To do: campaigns from 1761 to 1762



Uniform in 1753 - Copyright Kronoskaf
Uniform Details as per
the Etat Général des Troupes Françoises of 1753 and Etat Militaire of 1761

completed when necessary as per Rousselot
Headgear black tricorne (reinforced with an iron skullcap for combat) laced silver, with a black cockade on the left side fastened with a black silk strap and a small pewter button
Neck stock black cravate
Coat grey white lined red with 4 pewter buttons under the right lapel and a pewter button on each side at the small of the back
Collar none
Shoulder straps regimental lace with a small pewter button
Lapels red, each with 8 pewter buttons arranged 2 by 2
Pockets horizontal pockets, each with 4 pewter buttons
Cuffs red, each with 4 pewter buttons
Turnbacks red fastened with a pewter button
Gloves buff
Waistcoat buff leather jerkin with pewter buttons
Breeches buff leather
Greatcoat grey white lined red
Leather Equipment
Crossbelt buff leather
Waistbelt buff leather
Cartridge Box red leather
Scabbard black leather
Footgear soft black boots
Horse Furniture
Saddlecloth blue bordered with the regimental lace (dark green woollen braid with a red stripe)
Housings blue bordered with the regimental lace (dark green woollen braid with a red stripe)
Blanket roll n/a

Troopers were armed with a carbine, two pistols and a sabre. They were also supposed to wear a breastplate under their coat during battle but this regulation was not always followed.

Evolution of the uniform during the war

Throughout the war the French cavalry uniform seems to have evolved significantly. Our only primary source for the uniform at the start of the conflict is the Etat Général des Troupes Françoises of 1753. The first primary pictorial evidence comes from Raspe in 1761. Here we present various interpretations of the evolution of the uniform.

Raspe's illustration depicting the uniform towards the end of 1760 shows the following evolutions:

  • a white and black cockade on the tricorne
  • coat, cuffs, lapels and turnbacks edged with the regimental braid (red woollen braid with dark green chain link stitches)
  • grey white waistcoat edged with the regimental braid (red woollen braid with green chain link stitches)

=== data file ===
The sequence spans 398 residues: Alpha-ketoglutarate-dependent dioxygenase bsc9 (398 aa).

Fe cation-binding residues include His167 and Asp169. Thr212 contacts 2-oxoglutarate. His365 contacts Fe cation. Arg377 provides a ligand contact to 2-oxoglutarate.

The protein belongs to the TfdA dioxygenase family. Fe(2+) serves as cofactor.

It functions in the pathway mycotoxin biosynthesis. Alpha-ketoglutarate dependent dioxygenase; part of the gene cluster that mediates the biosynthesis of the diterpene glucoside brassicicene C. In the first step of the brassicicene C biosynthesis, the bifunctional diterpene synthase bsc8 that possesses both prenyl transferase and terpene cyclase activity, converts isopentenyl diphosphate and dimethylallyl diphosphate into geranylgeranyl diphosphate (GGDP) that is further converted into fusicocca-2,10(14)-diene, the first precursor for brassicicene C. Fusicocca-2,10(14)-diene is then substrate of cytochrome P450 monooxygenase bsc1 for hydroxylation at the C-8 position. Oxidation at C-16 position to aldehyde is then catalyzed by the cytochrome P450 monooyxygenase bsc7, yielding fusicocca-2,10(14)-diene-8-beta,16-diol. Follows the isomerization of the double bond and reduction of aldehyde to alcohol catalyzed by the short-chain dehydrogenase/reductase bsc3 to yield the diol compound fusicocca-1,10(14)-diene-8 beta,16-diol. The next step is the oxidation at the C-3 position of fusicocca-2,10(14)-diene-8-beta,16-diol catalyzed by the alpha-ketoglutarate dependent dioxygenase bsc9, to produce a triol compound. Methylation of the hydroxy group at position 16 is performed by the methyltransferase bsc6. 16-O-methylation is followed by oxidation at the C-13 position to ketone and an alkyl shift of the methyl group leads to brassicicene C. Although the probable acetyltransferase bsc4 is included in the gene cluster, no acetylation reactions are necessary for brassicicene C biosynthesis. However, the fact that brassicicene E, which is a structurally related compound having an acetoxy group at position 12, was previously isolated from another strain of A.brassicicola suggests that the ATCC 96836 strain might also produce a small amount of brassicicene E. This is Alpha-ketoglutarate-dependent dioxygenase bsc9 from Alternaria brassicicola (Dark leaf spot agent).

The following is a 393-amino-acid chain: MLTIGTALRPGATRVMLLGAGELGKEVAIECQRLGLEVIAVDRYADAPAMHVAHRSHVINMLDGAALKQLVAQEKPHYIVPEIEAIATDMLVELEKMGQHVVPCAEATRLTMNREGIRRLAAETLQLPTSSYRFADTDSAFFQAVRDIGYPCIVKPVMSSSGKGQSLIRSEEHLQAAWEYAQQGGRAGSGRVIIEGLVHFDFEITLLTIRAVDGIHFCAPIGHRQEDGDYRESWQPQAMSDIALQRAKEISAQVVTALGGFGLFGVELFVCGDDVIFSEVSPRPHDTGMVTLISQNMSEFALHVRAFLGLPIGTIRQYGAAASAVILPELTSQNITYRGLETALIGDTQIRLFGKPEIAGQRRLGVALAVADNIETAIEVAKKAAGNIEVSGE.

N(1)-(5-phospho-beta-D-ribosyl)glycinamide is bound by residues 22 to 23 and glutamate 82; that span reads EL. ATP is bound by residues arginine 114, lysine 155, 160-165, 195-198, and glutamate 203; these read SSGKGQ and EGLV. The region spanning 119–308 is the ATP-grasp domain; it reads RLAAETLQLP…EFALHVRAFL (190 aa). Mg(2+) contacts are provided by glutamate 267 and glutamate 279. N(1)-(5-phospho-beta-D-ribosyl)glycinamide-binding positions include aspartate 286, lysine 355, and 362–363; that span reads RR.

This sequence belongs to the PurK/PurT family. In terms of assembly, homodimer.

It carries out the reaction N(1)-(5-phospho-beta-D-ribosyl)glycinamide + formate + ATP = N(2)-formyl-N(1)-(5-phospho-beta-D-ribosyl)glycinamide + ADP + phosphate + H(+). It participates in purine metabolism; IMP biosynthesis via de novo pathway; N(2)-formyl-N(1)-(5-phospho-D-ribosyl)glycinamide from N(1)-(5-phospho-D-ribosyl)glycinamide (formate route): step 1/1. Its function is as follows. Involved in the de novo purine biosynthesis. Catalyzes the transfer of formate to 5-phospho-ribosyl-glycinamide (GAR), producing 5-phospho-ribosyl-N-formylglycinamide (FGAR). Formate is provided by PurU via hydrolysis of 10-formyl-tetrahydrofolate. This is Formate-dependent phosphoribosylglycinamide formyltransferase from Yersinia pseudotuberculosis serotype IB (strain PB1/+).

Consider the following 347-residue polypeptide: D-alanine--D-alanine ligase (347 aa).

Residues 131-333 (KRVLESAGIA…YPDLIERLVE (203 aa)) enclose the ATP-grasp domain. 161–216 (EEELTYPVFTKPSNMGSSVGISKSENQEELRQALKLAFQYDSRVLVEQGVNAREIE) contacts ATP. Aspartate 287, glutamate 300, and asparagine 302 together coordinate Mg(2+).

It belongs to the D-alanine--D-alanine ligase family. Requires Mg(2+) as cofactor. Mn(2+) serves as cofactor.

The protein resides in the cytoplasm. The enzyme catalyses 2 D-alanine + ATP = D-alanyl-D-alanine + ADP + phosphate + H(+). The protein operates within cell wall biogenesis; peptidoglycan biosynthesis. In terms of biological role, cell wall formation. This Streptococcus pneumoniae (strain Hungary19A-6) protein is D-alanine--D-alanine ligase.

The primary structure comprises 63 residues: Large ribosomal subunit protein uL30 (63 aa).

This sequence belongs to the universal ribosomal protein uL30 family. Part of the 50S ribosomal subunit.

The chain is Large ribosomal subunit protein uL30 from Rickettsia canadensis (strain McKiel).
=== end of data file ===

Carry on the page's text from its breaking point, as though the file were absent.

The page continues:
• only 3 buttons on each cuff and on each pocket

Lienhart and Humbert, a secondary source, show the following differences for the uniform of 1757 (most probably depicting the uniform before the reform of 1741):

  • a white cockade on the tricorne
  • grey white lapels and shoulder strap
  • only 3 buttons on each cuff
  • red saddle cloth and housings bordered with a red braid


Officers wore uniforms similar to those of the troopers with the following distinctions:

  • gold laced tricorne
  • no shoulder strap
  • no turnbacks
  • no lace on the coat and waistcoat
  • Maréchal des logis: silver laced tricorne, housing bordered with a 2,7 cm silver lace
  • brigadier: double silver lace on the cuffs


The liveries of the Houses of Lastic de Saint Jal and Vogüe are unknown.


Regimental standards (4 silken standards): crimson field embroidered and fringed in gold

  • obverse: centre device consisting of a golden royal sun surmounted by a golden scroll bearing the royal motto “Nec Pluribus Impar” in black letters
  • reverse: centre device consisting of a scene depicting a golden rooster with a raised leg standing on an earth mound covered with flowers and surrounded by a blue stream; the frame of the central cartridge was ochre and sky blue; above the central scene, a golden scroll laced and fringed gold wearing the motto "Vigi lans et Audax"

One of these standards was captured in 1759 (probably at Minden). It can still be seen at the Badisches Landesmuseum of Karlsruhe.

Tentative Reconstruction
Regimental Standard - Copyright: Kronoskaf


This article is mostly derived from an original article published by Jean-Louis Vial on his website Nec Pluribus Impar. Mr. Vial has kindly authorised us to translate and reproduce his article.

The article also incorporates texts from the following books which are now in the public domain:

  • Pajol, Charles P. V.: Les Guerres sous Louis XV, vol. VII, Paris, 1891, p. 325

Other sources

Funcken, L. and F.: Les uniformes de la guerre en dentelle

Lienhart, docteur and René Humbert: Les uniformes des armées françaises”, Leipzig

Menguy, Patrice: Les Sujets du Bien Aimé (a website which has unfortunately disappeared from the web)

Raspe, Gabriel Nicolas: Recueil de toutes les troupes qui forment les armées françoises, Nuremberg 1761

Rogge, Christian: The French & Allied Armies in Germany during the Seven Years War, Frankfurt, 2006

N.B.: the section Service during the War is mostly derived from our articles depicting the various campaigns, battles and sieges.